Mhire v. Remedial Construction Services L P et al
MEMORANDUM ORDER granting in part and denying in part 16 Motion in Limine, as described in the Memorandum Order. Signed by Judge James D Cain, Jr on 9/7/2021. (crt,Benoit, T)
Case 2:20-cv-00891-JDC-KK Document 18 Filed 09/07/21 Page 1 of 8 PageID #: 67
UNITED STATES DISTRICT COURT
WESTERN DISTRICT OF LOUISIANA
LAKE CHARLES DIVISION
HANNAH P MHIRE
CASE NO. 2:20-CV-00891
JUDGE JAMES D. CAIN, JR.
REMEDIAL CONSTRUCTION SERVICES L
P ET AL
MAGISTRATE JUDGE KAY
Before the court is a Motion in Limine [doc. 16] filed by defendants Remedial
Construction Services LP (“Recon”) and Zurich American Insurance Company. Plaintiff
Hannah Mhire has failed to file a response within the time set forth by the court and so the
motion is regarded as unopposed.
This suit arises from a motor vehicle accident that occurred on November 11, 2019.
Doc. 1, att. 2. Plaintiff alleges that she was driving along Highway 384 in Cameron Parish
when she hit a patch of thick mud or clay in the road and lost control of her vehicle,
resulting in a violent crash into a nearby ditch. Id. She further asserts that the hazard was
caused by Recon through its negligence in removing fill material from a nearby property.
Id. Accordingly, she filed suit against Recon and its insurer in the 38th Judicial District
Court, Cameron Parish, Louisiana. The defendants then removed the suit to this court on
the basis of diversity jurisdiction, 28 U.S.C. § 1332.
Case 2:20-cv-00891-JDC-KK Document 18 Filed 09/07/21 Page 2 of 8 PageID #: 68
By scheduling order issued on December 8, 2020, this matter was set for jury trial
on October 18, 2021, with plaintiff expert report deadline on June 21, 2021. Doc. 12. On
August 19, 2021, defendants filed this Motion in Limine. Doc. 16. They seek to exclude:
(1) any evidence or mention of Post-Traumatic Stress Disorder, on the grounds that
plaintiff failed to make timely disclosures of evidence relating to this condition; (2) any
evidence of a chiropractic diagnosis, on the same grounds; (3) any opinion from the
investigating officer regarding the cause of the crash, unless he is qualified as an expert in
accident reconstruction; (4) any evidence or reference to the amount of Recon’s insurance
coverage; (5) any evidence or reference to Recon’s wealth or size; and (6) any argument
that the jury should apply the Golden Rule in ruling. Doc. 16, att. 1. They also argue that,
under the collateral source rule, plaintiff is not entitled to recover the portions of her
medical bills that have been gratuitously written off by her treatment providers. Id. Plaintiff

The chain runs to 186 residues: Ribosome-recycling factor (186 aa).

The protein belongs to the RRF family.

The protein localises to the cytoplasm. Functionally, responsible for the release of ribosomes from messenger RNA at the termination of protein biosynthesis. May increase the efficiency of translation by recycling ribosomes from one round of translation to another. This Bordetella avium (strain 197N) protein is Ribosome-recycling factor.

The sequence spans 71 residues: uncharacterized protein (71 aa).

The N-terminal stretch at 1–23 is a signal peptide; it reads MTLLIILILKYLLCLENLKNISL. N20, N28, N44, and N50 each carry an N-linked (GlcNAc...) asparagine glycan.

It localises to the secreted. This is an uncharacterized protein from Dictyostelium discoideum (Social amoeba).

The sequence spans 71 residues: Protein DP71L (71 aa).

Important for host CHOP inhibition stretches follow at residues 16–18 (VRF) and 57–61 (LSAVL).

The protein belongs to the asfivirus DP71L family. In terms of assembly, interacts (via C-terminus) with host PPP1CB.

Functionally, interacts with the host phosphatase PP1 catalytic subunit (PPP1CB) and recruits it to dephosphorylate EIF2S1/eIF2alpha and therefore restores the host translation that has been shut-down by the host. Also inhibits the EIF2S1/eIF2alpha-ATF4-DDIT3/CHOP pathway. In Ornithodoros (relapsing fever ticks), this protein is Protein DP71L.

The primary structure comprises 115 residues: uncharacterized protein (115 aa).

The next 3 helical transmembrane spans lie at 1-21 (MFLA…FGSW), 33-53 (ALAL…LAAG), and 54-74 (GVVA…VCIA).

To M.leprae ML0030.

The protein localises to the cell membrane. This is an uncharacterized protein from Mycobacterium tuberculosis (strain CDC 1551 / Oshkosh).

filed no response to the motion in the time set forth under the court’s order [doc. 17] and
the motion is therefore regarded as unopposed.
LAW & APPLICATION
A. Governing Law
Evidence is generally admissible so long as it is relevant and not barred by the
Constitution, a federal statute, the Federal Rules of Evidence, or other rules prescribed by
the Supreme Court. Fed. R. Evid. 402. Among other grounds, the court may exclude
relevant evidence where its probative value is substantially outweighed by a danger of
unfair prejudice, confusing the issues, misleading the jury, undue delay, wasting time, or
needlessly presenting cumulative evidence. Id. at 403.
Case 2:20-cv-00891-JDC-KK Document 18 Filed 09/07/21 Page 3 of 8 PageID #: 69
Evidence should only be excluded in limine where it is “clearly inadmissible on all
potential grounds.” Hull v. Ford, 2008 WL 178890, at *1 (S.D. Tex. 2008) (citing
Hawthorne Partners v. AT&T Tech., Inc., 831 F.Supp. 1398, 1400 (N.D. Ill. 1993)).
“Motions in limine are frequently made in the abstract and in anticipation of some
hypothetical circumstance that may not develop at trial.” Looney Ricks Kiss Architects, Inc.
v. Bryan, 2010 WL 5174440, at *1 (W.D. La. Dec. 15, 2010) (quoting Collins v. Wayne
Corp., 621 F.2d 777, 784 (5th Cir. 1980)). Evidentiary rulings, however, “should often be
deferred until trial so that questions of foundation, relevancy and potential prejudice can
be resolved in proper context.” Id.; accord Baxter v. Anderson, 277 F.Supp.3d 860, 863
(M.D. La. 2017). Additionally, motion in limine rulings “are not binding on the trial judge
. . . and the judge may always change his mind during the course of a trial.” Ohler v. United
States, 529 U.S. 753, 764 n. 3 (2000).
1. Post-Traumatic Stress Disorder
Defendants state that plaintiff did not provide any expert reports by the court’s
deadline, and only noted anxiety and panic attacks as mental health symptoms in her
interrogatory responses on March 8, 2021. Doc. 16, att. 1, pp. 2–3. In a deposition on
August 10, 2021, however, she mentioned that she was seeing mental health counselor
Leigh Boyer as her “PTSD counselor.” Id. at 2. Defendants further assert that no records
or reports have been provided from Ms. Boyer and it is unknown whether she agrees with
Case 2:20-cv-00891-JDC-KK Document 18 Filed 09/07/21 Page 4 of 8 PageID #: 70
this diagnosis.1 Accordingly, they seek to exclude any evidence or reference to PostTraumatic Stress Disorder on the grounds that the alleged diagnosis was untimely
Plaintiff is required to disclose the identity of any physician, including a treating
physician not required to render an expert report, or other expert witness within the
deadline set by this court.2 She has not done so nor has she provided good cause for her
failure to do so. Post-Traumatic Stress Disorder is a mental health disorder; the court will
not accept lay testimony on whether the plaintiff is experiencing this condition.
Furthermore, the last-minute interjection of the issue deprives defendants of a fair
opportunity to investigate it before the October 18 trial setting. Accordingly, the motion
will be granted in this regard. Plaintiff may testify about her symptoms is barred from any
reference to or evidence of Post-Traumatic Stress Disorder at trial.
Defendants state that plaintiff disclosed Ms. Boyer as a pre-accident treatment provider. Doc. 16, att. 1, p. 2.
The court’s scheduling order provides, in relevant part:
A. Expert Reports: Plaintiff shall furnish to defendant the names and written reports of any
physician (other than a treating physician) or other expert witness plaintiff intends to call on or
before June 21, 2021 (120 days before trial). Defendant shall furnish to plaintiff the names and
written reports of any physician or other expert witness defendant intends to call no later than
July 6, 2021 (105 days before trial). No supplemental reports or additional expert witnesses
will be permitted outside of these deadlines without leave of court upon a showing of good